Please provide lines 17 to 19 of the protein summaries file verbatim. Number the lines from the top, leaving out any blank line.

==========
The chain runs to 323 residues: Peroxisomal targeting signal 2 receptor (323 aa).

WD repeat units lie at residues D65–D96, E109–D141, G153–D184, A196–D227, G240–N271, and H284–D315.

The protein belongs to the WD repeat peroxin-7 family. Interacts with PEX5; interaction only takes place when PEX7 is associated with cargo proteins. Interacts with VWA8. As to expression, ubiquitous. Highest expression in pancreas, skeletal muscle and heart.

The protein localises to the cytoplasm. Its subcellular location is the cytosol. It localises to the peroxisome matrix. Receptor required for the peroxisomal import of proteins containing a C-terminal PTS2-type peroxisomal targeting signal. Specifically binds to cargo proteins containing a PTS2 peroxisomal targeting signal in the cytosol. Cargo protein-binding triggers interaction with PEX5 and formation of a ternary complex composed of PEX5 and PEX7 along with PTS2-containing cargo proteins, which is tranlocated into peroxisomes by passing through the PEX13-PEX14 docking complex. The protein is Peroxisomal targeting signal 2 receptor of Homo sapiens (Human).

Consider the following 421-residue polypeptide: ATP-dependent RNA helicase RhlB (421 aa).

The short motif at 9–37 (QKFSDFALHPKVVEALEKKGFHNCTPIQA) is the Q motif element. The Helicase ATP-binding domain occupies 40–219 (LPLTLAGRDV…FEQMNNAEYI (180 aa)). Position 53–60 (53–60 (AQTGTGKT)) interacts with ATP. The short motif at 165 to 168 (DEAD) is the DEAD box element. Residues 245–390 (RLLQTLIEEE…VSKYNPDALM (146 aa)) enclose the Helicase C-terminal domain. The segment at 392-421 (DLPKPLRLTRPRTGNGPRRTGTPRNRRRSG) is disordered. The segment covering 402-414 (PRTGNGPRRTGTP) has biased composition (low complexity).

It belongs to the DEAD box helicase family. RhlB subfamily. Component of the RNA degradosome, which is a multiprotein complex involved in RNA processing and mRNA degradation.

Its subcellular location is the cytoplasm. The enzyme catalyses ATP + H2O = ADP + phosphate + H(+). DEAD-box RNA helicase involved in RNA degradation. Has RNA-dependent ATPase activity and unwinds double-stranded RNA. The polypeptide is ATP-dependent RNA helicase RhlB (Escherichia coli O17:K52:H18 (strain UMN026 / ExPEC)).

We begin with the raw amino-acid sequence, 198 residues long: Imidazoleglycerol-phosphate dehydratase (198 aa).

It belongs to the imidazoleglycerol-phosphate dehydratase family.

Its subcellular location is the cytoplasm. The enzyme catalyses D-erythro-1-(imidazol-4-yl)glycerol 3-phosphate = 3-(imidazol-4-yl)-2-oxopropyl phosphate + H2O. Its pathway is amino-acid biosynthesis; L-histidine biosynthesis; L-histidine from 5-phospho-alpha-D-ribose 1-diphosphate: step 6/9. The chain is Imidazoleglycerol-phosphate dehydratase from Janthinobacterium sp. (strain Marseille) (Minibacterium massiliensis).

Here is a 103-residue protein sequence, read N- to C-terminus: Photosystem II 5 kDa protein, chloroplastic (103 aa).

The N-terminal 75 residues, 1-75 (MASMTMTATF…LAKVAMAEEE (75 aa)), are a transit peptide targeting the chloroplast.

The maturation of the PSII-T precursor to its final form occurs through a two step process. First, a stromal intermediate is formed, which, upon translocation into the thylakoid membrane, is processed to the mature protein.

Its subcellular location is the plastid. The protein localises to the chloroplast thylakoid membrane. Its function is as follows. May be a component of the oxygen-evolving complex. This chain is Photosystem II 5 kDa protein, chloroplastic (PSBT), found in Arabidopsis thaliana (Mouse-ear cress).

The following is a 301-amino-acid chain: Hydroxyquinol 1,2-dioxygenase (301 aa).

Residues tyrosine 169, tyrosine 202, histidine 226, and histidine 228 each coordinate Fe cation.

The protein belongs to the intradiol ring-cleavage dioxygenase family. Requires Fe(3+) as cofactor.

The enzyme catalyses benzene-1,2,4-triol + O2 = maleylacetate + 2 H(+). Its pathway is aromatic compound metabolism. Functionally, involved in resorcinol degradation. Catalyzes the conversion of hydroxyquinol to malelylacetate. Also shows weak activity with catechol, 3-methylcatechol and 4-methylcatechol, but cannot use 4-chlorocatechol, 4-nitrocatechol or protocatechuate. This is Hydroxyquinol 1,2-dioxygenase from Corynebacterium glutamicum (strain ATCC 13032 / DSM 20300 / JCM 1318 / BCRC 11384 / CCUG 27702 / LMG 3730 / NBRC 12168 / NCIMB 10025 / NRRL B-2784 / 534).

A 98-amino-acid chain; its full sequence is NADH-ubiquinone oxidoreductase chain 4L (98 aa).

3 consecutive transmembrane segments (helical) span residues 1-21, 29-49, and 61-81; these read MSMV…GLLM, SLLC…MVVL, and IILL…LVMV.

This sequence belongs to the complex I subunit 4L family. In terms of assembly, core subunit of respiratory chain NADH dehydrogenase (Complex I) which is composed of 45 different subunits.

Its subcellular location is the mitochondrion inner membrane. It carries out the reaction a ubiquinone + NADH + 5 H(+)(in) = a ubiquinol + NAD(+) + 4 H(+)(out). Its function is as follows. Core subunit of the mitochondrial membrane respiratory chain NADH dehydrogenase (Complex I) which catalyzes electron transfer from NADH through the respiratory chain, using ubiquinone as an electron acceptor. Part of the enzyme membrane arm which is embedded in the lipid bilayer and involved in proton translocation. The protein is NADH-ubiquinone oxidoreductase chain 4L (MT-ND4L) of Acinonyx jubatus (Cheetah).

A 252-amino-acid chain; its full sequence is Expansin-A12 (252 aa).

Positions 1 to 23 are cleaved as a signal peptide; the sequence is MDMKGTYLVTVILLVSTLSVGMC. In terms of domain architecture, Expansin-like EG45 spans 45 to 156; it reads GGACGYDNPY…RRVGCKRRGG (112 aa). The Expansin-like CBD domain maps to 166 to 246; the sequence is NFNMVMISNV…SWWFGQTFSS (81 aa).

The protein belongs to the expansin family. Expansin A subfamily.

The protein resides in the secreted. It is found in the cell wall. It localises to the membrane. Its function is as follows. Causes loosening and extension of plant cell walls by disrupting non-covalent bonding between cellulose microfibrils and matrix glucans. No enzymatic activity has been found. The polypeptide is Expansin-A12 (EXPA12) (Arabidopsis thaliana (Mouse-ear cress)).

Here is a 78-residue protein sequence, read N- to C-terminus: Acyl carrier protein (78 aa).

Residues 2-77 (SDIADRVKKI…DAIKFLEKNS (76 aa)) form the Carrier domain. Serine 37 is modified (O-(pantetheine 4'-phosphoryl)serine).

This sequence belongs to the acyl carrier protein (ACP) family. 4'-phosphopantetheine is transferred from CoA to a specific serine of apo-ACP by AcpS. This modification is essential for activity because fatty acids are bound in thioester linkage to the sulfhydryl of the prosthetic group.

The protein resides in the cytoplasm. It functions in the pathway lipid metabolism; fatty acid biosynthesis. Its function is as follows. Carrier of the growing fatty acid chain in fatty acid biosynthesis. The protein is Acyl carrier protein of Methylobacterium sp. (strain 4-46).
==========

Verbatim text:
Residues tyrosine 169, tyrosine 202, histidine 226, and histidine 228 each coordinate Fe cation.

The protein belongs to the intradiol ring-cleavage dioxygenase family. Requires Fe(3+) as cofactor.

The enzyme catalyses benzene-1,2,4-triol + O2 = maleylacetate + 2 H(+). Its pathway is aromatic compound metabolism. Functionally, involved in resorcinol degradation. Catalyzes the conversion of hydroxyquinol to malelylacetate. Also shows weak activity with catechol, 3-methylcatechol and 4-methylcatechol, but cannot use 4-chlorocatechol, 4-nitrocatechol or protocatechuate. This is Hydroxyquinol 1,2-dioxygenase from Corynebacterium glutamicum (strain ATCC 13032 / DSM 20300 / JCM 1318 / BCRC 11384 / CCUG 27702 / LMG 3730 / NBRC 12168 / NCIMB 10025 / NRRL B-2784 / 534).